Thrive Renewables plugs into its first battery storage scheme, with support from TLT

January 7, 2021

Bristol-based specialist energy investment company Thrive Renewables has invested in its first battery storage project in a deal handled by city-headquartered national law firm TLT.

Construction of the 5MW scheme at Wicken, just outside Milton Keynes, is due to complete this summer.  

Thrive and other firms in the renewables sector see battery storage as an essential part of the UK’s journey to net zero, providing vital flexibility to the electricity grid.

Schemes such as Wicken can store electricity when wind and solar energy are abundant and release it during peak times when consumer usage increases.

The scheme will participate in wholesale market trading, charging the batteries when electricity is cheap and exporting it to the grid when prices rise.

It will also take part in future capacity market auctions to provide balancing services to the National Grid, which is responsible for balancing supply and demand perfectly at all times.

Thrive Renewables managing director Matthew Clayton, pictured, said: “We’re very pleased to announce our first investment into battery storage technology, providing flexibility to the electricity grid and preparing the UK for a renewable dominated future.

“We see battery storage as a key part of enabling further deployment of wind and solar power.” 

He said Thrive had invested in new geothermal, solar and hydro projects to add to its existing portfolio, delivering on its mission to help power the UK’s transition to clean energy.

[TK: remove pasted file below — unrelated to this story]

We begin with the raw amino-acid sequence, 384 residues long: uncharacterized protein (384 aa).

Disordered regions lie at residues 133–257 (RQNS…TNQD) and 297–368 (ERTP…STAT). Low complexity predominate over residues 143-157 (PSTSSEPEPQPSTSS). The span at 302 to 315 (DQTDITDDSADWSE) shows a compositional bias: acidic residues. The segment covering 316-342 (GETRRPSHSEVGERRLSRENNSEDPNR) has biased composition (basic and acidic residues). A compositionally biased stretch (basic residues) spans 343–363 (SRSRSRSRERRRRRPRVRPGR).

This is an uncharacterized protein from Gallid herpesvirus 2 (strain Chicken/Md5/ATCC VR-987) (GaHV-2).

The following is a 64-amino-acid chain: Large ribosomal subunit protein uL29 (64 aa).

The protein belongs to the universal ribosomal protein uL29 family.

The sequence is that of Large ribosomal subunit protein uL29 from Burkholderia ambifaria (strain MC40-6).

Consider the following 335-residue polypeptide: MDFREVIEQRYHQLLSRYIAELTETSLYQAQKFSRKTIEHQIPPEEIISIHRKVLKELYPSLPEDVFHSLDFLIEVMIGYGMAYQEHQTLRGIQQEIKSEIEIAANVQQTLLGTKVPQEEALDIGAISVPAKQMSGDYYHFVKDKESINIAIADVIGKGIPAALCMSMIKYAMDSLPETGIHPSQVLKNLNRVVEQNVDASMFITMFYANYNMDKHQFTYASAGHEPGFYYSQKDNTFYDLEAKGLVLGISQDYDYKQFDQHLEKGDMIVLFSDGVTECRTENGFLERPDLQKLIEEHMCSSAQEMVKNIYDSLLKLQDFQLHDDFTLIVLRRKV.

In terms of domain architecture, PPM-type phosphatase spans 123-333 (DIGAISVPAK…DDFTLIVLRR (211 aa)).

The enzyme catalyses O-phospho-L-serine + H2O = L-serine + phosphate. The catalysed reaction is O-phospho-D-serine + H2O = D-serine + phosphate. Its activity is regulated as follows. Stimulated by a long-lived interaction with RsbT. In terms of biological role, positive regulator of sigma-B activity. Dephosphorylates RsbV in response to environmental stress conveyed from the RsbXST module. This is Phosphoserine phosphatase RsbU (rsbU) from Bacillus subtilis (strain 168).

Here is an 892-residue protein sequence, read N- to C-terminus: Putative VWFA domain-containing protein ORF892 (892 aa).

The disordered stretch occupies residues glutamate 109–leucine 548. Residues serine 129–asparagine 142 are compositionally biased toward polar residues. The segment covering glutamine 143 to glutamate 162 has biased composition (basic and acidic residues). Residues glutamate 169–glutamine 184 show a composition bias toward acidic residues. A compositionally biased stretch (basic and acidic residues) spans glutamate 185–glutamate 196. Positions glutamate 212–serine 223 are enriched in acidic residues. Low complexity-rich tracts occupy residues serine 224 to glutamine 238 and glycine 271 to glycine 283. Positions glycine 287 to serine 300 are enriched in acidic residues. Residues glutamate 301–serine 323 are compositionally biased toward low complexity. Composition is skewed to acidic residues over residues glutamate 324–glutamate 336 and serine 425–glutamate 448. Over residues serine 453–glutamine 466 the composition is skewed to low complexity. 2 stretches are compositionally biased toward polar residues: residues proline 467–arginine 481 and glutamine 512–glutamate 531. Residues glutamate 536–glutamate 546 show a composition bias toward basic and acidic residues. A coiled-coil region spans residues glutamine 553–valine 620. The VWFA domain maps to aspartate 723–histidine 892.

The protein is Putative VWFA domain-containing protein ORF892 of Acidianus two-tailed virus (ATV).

The deal is the latest handled for Thrive by TLT. In November the law firm advised Thrive on its first commercial rooftop solar initiative.

The Wicken deal was led by TLT corporate partner Kay Hobbs with support from partner and head of clean energy Maria Connolly and Eleanor Cochrane, an associate in TLT’s projects, infrastructure and construction team.

The multi-disciplinary team advised Thrive on the acquisition of the project from Eclipse Power Generation, performing all due diligence, as well as on the suite of construction and maintenance documentation necessary for construction to start. 

Kay Hobbs, pictured, said: “We are delighted to have advised Thrive on its first venture into battery storage, which is evidence of Thrive’s continued commitment to this sector generally and its appetite to continue to diversify its portfolio.

“Battery storage has come a long way in recent years and will play an increasingly vital role in balancing electricity generation with demand, as was laid out in the energy white paper released by the government this week.

“Significant investment has been made both in standalone projects like this one and co-located projects throughout the UK, and we expect the demand for storage projects to continue for the foreseeable future.”

Thrive Renewables was part of Bristol-based ethical bank Triodos until 2016, when it was known as Triodos Renewables. Although fully independent of Triodos, it is based at Triodos’ Bristol city centre HQ and the bank retains a major shareholding.

Thrive offers opportunities for individuals, foundations and funds to invest in clean energy projects that deliver financial, environmental and social rewards.

It has a community of around 6,250 investors and its portfolio currently comprises 17 renewable projects.

Last February it announced plans to invest up to £6.5m in the UK’s first geothermal electricity power plant.

The plant in Cornwall aims to supply around 3MW of electricity to the National Grid and up to 12MW of renewable heat for local use.

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